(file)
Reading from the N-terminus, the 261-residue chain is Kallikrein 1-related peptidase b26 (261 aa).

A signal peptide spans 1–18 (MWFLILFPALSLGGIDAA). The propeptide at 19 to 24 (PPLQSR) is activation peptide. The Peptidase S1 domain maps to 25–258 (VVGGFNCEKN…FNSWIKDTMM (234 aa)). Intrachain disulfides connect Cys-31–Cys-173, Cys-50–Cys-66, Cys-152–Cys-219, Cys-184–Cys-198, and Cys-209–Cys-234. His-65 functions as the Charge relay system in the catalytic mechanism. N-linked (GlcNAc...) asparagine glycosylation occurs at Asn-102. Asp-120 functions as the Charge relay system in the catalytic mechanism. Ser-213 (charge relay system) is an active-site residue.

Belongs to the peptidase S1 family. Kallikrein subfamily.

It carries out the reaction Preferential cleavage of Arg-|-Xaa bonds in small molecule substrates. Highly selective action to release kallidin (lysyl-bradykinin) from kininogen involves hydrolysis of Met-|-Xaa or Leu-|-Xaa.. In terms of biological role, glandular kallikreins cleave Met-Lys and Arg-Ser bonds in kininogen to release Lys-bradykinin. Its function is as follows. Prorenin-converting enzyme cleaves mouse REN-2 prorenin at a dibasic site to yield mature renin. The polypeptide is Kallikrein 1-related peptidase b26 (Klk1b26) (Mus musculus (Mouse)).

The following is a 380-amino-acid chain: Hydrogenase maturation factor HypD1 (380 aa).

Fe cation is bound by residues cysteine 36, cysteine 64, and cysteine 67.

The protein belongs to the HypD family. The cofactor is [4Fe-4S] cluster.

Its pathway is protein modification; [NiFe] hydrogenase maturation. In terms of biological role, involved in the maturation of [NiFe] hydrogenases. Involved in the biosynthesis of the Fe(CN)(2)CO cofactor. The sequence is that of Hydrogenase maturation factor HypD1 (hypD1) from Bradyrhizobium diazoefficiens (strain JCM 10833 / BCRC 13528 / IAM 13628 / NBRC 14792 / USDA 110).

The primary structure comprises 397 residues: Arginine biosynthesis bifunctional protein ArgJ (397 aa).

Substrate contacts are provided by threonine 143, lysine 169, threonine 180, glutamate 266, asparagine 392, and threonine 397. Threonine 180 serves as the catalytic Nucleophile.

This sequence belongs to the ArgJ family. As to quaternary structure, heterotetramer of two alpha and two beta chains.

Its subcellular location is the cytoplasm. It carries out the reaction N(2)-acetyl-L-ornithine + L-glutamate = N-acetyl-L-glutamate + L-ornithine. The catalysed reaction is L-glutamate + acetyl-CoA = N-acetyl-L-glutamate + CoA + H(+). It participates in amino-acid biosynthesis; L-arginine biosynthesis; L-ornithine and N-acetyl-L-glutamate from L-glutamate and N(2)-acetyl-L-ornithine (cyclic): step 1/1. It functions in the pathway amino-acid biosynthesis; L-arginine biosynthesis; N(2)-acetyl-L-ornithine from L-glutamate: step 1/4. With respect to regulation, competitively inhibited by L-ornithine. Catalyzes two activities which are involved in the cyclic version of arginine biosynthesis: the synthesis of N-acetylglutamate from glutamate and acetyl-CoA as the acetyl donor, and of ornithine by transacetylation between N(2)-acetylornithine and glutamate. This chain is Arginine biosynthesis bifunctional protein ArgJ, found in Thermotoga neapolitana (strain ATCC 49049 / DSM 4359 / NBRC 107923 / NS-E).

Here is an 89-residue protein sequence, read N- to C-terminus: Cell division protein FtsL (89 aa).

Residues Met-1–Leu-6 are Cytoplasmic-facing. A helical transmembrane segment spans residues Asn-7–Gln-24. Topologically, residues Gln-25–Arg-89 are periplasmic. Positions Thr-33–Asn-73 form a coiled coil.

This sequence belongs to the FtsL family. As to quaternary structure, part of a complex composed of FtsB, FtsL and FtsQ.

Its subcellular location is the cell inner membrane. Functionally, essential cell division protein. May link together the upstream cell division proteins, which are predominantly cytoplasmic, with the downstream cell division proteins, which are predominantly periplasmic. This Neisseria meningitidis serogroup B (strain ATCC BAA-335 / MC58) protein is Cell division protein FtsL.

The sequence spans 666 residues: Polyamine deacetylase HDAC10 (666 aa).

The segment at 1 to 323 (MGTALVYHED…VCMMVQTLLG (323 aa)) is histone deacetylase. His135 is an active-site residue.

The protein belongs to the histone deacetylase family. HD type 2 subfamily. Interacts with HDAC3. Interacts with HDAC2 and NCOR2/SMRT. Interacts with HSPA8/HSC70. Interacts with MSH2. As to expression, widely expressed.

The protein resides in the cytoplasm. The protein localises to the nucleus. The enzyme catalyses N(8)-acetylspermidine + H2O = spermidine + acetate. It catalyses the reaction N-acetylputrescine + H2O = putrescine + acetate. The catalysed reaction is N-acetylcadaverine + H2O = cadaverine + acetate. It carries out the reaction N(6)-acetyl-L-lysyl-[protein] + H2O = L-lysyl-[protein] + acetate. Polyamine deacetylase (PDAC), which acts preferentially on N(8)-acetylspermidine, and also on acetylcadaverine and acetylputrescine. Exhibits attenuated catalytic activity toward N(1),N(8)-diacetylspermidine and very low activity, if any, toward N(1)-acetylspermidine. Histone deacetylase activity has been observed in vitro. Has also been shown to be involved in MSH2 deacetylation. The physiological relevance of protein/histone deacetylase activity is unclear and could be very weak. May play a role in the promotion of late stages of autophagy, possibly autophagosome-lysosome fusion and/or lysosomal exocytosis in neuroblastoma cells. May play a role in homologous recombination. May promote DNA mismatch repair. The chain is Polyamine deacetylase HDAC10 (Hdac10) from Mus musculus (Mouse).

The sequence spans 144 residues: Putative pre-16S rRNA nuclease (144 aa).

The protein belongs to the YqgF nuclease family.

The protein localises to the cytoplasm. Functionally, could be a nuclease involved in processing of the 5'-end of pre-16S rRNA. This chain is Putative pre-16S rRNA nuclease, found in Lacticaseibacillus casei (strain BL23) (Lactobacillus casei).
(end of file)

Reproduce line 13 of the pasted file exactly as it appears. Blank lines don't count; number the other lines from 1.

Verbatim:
Here is an 89-residue protein sequence, read N- to C-terminus: Cell division protein FtsL (89 aa).